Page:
The eighth-century BCE Isaiah of Jerusalem, the so-called First Isaiah, is one of the most important theological voices in the Bible. J.J.M. Roberts takes a classical historical-critical approach to his interpretation of this material, making good use of his broad comparative knowledge of ancient Near Eastern historical and religious sources. In light of Isaiah’s very long prophetic ministry of at least thirty-eight years, and perhaps as long as fifty-three years, Roberts also suggests Isaiah often reedited older oracles from early in his ministry to address new, though somewhat analogous situations, albeit with different players, later in his ministry, without erasing telltale signs of the material’s earlier origin. In many cases, this suggestion provides a better explanation for glaring inconsistencies in an apparently connected text than the common fragmentation of the text that attributes such inconsistencies to later editors who either misunderstood or intentionally altered Isaiah’s message for their own purposes.
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There is simply no better historical-critical commentary on Isaiah. Roberts offers a remarkably rich interpretation of this important prophet, with original insights drawn from ancient Near Eastern and Egyptian texts and inconography. Learned, yet accessible, this will be among the very best volumes in the Hermaneia series.
—Choon-Leong Seow, distinuished professor of Hebrew Bible, Vanferbilt University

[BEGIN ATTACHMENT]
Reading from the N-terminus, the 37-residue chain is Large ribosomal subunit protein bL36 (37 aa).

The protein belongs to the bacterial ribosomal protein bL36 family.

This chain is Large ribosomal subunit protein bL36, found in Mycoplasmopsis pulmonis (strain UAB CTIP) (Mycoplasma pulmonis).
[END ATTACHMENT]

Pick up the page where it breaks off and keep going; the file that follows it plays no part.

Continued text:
J.J.M. Roberts, one of the foremost authorities on First Isaiah, offers his most holistic interpretation of the eighth-century prophet from jerusalem in this long anticipated Hermaneia volume. All the hallmarks of Roberts‘ uncomprimising historical-critical mode of reading biblical texts—patient siftiung of textual witnesses, philological rigor, high esteem for the role of the interpretor, unparalleled knowledge of the history, literature and material realia of the ancient Near East—are marshaled here characteristically to an incisive and illuminating account of the words of Isaiah ben Amoz and the world in which he lived. A stunning achievement that fittingly caps Roberts‘ career-long study of this prophet.
—F.W. Dobbs-Allsop, professor of Old Testament, Princeton Theological Seminary
Out of his lifelong study of the book of Isaiah, Roberts has given us the definitive historical-critical commentary on First Isaiah. Few commentaries on ths biblical book give such meticulous attention to the details of the text as is provided here. While textual, historical, and literary matters are at the center of attention, Roberts does not shirk from addressing significant theological issues and the resonance of Isaiah‘s message with the New testament.
—Patrick D. Miller, professor emeritus of Old Testament theology, Princeton theological Seminary
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J.J.M. Roberts is the William Henry Green Professor of Old Testament Literature Emeritus at Princeton Theological Seminary. He is the author or coauthor of The Hand of the Lord: A Reassessment of the “Ark Narrative” of 1 Samuel, Commentary on Nahum, Habakkuk, and Zephaniah, The Bible and the Ancient Near East, and Hebrew Inscriptions.